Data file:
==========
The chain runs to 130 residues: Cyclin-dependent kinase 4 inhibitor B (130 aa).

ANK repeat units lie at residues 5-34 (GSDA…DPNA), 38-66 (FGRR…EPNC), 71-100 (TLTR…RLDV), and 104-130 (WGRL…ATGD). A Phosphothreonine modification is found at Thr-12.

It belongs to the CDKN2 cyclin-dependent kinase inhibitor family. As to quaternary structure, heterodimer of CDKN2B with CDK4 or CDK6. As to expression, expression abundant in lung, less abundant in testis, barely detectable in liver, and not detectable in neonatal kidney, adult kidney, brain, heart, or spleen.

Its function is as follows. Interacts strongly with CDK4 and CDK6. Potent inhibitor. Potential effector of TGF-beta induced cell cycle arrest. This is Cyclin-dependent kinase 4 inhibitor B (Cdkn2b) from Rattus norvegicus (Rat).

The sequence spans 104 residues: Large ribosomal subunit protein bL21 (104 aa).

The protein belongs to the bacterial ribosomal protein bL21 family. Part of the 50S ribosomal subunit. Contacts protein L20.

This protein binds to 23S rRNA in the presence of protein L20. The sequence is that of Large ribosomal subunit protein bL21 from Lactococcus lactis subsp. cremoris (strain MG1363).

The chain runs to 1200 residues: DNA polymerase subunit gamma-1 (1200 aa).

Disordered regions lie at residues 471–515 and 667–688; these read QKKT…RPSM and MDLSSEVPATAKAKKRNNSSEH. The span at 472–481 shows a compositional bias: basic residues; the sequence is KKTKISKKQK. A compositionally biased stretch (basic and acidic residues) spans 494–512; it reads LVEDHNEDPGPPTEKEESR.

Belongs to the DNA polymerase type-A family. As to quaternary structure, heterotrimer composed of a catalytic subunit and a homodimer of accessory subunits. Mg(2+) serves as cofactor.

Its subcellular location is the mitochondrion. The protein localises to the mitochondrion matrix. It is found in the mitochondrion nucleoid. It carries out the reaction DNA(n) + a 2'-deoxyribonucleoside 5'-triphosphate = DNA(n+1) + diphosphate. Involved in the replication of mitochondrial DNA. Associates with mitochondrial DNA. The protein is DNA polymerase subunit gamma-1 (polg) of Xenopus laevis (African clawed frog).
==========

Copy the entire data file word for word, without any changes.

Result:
The chain runs to 130 residues: Cyclin-dependent kinase 4 inhibitor B (130 aa).

ANK repeat units lie at residues 5-34 (GSDA…DPNA), 38-66 (FGRR…EPNC), 71-100 (TLTR…RLDV), and 104-130 (WGRL…ATGD). A Phosphothreonine modification is found at Thr-12.

It belongs to the CDKN2 cyclin-dependent kinase inhibitor family. As to quaternary structure, heterodimer of CDKN2B with CDK4 or CDK6. As to expression, expression abundant in lung, less abundant in testis, barely detectable in liver, and not detectable in neonatal kidney, adult kidney, brain, heart, or spleen.

Its function is as follows. Interacts strongly with CDK4 and CDK6. Potent inhibitor. Potential effector of TGF-beta induced cell cycle arrest. This is Cyclin-dependent kinase 4 inhibitor B (Cdkn2b) from Rattus norvegicus (Rat).

The sequence spans 104 residues: Large ribosomal subunit protein bL21 (104 aa).

The protein belongs to the bacterial ribosomal protein bL21 family. Part of the 50S ribosomal subunit. Contacts protein L20.

This protein binds to 23S rRNA in the presence of protein L20. The sequence is that of Large ribosomal subunit protein bL21 from Lactococcus lactis subsp. cremoris (strain MG1363).

The chain runs to 1200 residues: DNA polymerase subunit gamma-1 (1200 aa).

Disordered regions lie at residues 471–515 and 667–688; these read QKKT…RPSM and MDLSSEVPATAKAKKRNNSSEH. The span at 472–481 shows a compositional bias: basic residues; the sequence is KKTKISKKQK. A compositionally biased stretch (basic and acidic residues) spans 494–512; it reads LVEDHNEDPGPPTEKEESR.

Belongs to the DNA polymerase type-A family. As to quaternary structure, heterotrimer composed of a catalytic subunit and a homodimer of accessory subunits. Mg(2+) serves as cofactor.

Its subcellular location is the mitochondrion. The protein localises to the mitochondrion matrix. It is found in the mitochondrion nucleoid. It carries out the reaction DNA(n) + a 2'-deoxyribonucleoside 5'-triphosphate = DNA(n+1) + diphosphate. Involved in the replication of mitochondrial DNA. Associates with mitochondrial DNA. The protein is DNA polymerase subunit gamma-1 (polg) of Xenopus laevis (African clawed frog).